Multiligament Knee Injuries

What are Multiligament Knee Injuries?

Injury to more than one knee ligament is called a multiligament knee injury and may occur during sports or other physical activities.

Knee Joint Anatomy

The knee joint is one of the largest and complex joints in your body. The bones which meet to form your knee joint are the kneecap (patella), the thigh bone (femur) and shinbone (tibia). The bones are connected by various ligaments.

The ligaments of the knee joint are:

  • Anterior Cruciate Ligaments (ACL)
  • Posterior Cruciate Ligaments (PCL)
  • Medial Collateral Ligaments (MCL)
  • Lateral Collateral Ligaments (LCL)

Symptoms of Multiligament Knee Injuries

The symptoms vary with the severity of the injury. They include:

  • A loud popping sound occurring during injury
  • Knee swelling 
  • A feeling of looseness in the knee joint
  • Knee pain that may be sudden and severe
  • Pain with weight bearing on the injured knee

Types of Multiligament Knee Injuries

Multiligament knee injuries may be mild or severe. Mild sprains do not damage the stability of the joint. A tear in the ligaments may be partial or complete. Partial tears cause loosening of the joint whereas, complete tearing of the ligaments cause the joint to be unstable. 

Diagnosis of Multiligament Knee Injuries

Your doctor physically examines the knee joint and its mobility. Your doctor may order an X-ray to rule out a fracture and an MRI to identify the injured ligaments.  

What Happens if Multiligament Knee Injuries are Left Untreated?

Multiligament knee injuries need immediate treatment as they are usually associated with knee dislocations which may result in damage to the nerves and blood supply to the knee. If left untreated, severe cases may even require amputation. 

Treatment of Multiligament Knee Injuries

This will be decided on a case by case basis and dependent upon the ligaments injured.

Non-Surgical Treatment

You may respond to non-surgical treatment and recover from the injury if the damage occurs only to the collateral ligaments on the outside and inside of your knee. 

Icepacks may be used every 3-4 hours to reduce pain and swelling. 

Stabilize your knee joint with a compression bandage and wearing a brace.

Your doctors may prescribe medications to reduce pain and swelling. 

Strengthening exercises are necessary to stabilize your joint. Your physiotherapist will plan the types of exercise based on the severity of your injury.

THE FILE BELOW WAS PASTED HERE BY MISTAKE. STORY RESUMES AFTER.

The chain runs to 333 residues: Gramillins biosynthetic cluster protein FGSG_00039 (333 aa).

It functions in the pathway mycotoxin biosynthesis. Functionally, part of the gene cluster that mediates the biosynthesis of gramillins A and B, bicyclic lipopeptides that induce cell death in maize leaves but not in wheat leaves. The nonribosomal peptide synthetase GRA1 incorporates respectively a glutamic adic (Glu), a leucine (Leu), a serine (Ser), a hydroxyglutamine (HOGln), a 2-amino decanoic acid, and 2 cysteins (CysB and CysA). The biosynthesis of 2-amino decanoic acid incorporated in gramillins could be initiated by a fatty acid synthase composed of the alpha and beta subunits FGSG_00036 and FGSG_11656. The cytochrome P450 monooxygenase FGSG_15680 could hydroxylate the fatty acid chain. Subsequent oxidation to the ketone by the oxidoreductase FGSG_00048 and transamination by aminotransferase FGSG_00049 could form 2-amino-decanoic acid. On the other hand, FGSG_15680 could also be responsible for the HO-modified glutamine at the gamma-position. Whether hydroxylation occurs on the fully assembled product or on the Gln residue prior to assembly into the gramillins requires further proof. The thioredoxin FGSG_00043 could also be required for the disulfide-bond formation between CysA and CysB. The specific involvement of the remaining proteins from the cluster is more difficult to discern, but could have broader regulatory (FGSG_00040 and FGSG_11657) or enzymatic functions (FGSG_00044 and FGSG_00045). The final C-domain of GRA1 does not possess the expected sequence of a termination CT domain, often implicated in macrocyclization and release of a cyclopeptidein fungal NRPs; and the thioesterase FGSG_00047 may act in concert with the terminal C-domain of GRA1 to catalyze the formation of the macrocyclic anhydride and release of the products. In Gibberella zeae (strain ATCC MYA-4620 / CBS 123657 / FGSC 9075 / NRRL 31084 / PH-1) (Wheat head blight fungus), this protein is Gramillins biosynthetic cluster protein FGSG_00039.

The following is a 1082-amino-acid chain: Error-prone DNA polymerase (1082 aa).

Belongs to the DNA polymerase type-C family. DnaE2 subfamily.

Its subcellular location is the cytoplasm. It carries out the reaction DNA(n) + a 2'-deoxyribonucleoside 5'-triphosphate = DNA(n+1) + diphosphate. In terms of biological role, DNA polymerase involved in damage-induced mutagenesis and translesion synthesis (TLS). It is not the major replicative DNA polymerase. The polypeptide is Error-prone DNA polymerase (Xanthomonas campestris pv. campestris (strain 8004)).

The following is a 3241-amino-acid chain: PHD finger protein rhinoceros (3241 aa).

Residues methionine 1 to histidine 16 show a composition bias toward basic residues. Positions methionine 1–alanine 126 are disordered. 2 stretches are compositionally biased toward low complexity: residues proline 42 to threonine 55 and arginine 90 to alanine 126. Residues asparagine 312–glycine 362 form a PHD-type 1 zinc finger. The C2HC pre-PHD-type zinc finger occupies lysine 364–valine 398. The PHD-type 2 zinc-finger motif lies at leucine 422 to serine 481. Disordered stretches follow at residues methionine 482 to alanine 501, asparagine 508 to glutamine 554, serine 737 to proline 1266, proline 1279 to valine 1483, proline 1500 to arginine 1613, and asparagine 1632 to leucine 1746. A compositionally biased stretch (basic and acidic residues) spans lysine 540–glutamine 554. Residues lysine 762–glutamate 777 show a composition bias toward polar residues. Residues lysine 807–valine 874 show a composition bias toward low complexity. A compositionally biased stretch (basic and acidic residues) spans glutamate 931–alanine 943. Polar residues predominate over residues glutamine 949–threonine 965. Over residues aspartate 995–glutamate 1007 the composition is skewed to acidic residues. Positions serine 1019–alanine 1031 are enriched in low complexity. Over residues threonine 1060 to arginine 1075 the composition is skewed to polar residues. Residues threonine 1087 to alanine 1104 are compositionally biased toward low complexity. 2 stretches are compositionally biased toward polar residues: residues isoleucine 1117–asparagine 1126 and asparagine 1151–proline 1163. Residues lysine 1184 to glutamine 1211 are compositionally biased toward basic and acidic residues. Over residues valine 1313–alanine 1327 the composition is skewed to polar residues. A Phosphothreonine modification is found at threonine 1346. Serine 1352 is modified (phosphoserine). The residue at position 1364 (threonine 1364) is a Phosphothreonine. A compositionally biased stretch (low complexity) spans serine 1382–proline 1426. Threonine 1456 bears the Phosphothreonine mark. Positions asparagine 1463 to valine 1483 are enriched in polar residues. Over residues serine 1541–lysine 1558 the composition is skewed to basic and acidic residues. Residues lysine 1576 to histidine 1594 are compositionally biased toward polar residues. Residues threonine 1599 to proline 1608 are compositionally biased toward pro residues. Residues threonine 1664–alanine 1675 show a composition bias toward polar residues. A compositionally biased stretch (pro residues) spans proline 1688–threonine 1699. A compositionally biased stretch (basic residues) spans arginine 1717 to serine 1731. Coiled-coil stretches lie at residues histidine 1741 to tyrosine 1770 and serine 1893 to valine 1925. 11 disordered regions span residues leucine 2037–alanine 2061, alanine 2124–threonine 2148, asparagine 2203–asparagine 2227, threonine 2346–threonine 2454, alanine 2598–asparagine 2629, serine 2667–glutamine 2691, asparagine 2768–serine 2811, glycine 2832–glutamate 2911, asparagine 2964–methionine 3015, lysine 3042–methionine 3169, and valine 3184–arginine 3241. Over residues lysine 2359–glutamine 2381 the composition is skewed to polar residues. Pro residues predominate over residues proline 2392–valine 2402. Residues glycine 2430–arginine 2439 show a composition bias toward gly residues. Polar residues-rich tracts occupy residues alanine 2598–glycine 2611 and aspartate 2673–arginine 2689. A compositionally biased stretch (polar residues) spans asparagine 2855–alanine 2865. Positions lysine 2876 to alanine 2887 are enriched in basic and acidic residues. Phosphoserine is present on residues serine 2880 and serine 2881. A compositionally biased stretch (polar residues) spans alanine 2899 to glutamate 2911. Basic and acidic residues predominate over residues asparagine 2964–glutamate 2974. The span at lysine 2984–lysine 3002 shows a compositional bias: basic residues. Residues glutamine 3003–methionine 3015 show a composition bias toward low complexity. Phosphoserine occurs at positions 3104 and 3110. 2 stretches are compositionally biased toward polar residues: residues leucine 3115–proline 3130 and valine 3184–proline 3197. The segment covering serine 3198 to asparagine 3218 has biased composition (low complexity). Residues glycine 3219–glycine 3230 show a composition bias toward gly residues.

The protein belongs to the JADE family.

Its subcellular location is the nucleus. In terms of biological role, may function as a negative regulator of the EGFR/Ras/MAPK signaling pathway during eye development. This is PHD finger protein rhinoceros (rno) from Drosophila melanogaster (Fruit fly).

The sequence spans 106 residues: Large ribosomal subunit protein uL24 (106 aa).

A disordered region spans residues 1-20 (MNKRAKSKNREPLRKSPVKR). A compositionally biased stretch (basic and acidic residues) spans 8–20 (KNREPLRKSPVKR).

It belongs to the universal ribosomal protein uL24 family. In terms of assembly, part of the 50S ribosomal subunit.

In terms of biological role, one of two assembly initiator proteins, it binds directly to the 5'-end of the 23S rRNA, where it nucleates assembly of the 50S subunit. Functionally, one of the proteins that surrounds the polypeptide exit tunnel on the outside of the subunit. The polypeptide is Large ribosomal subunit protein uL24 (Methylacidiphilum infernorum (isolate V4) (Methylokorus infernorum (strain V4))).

Surgical Treatment

Damaged cruciate ligaments (in addition to collateral ligaments) will ususlly need surgery. A diagnostic arthroscopy is performed by your surgeon to view the injured parts. A graft tissue is used from your body or a donor to perform a reconstruction if the ligaments cannot be repaired. 

Post-operative Rehabilitation

Post-surgery rehabilitation usually involves restricted mobilisation in a brace for atleast 6 weeks (but up to 12 weeks if the PCL is injured). Partial weight bearing exercises may be started early with the weight gradually increased. A physiotherapist will plan your exercise strategy. Complete recovery and return to usual activities may take up to 9 months. 

Prevention of Multiligament Knee Injuries

Injuries to the knee are common in sports. The stability of the knee joint is completely dependent on the ligaments and the muscles. People involved in sports may prevent knee injuries by following these simple measures:

  • Practice strengthening exercises to improve knee stability. 
  • Always maintain good flexibility of your legs with stretching exercises.
  • Slowly increase the intensity of your workouts as excess stress may damage the knee ligaments. 
  • The General Medical Council
  • The British Medical Association (BMA)
  • NHS website
  • The Royal College of Surgeons of England
  • British Orthopaedic Association
  • British Association for Surgery of the Knee
  • European Society for Sports Traumatology, Knee Surgery and Arthroscopy
  • American Academy of Orthopaedic Surgeons
  • Top Doctors
  • Percival Pott Club
  • Magellan Orthopaedic Society